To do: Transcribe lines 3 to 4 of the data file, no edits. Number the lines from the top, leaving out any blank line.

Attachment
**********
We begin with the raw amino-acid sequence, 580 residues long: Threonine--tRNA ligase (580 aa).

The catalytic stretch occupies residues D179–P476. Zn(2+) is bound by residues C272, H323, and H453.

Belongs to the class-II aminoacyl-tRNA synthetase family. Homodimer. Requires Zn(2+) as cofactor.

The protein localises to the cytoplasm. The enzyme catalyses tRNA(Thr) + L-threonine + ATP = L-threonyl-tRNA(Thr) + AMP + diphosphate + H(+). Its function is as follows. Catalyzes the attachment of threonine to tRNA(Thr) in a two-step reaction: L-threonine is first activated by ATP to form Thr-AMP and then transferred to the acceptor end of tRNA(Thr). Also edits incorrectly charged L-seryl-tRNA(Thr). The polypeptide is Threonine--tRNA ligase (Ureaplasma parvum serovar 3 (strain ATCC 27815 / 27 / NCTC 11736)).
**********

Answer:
Belongs to the class-II aminoacyl-tRNA synthetase family. Homodimer. Requires Zn(2+) as cofactor.

The protein localises to the cytoplasm. The enzyme catalyses tRNA(Thr) + L-threonine + ATP = L-threonyl-tRNA(Thr) + AMP + diphosphate + H(+). Its function is as follows. Catalyzes the attachment of threonine to tRNA(Thr) in a two-step reaction: L-threonine is first activated by ATP to form Thr-AMP and then transferred to the acceptor end of tRNA(Thr). Also edits incorrectly charged L-seryl-tRNA(Thr). The polypeptide is Threonine--tRNA ligase (Ureaplasma parvum serovar 3 (strain ATCC 27815 / 27 / NCTC 11736)).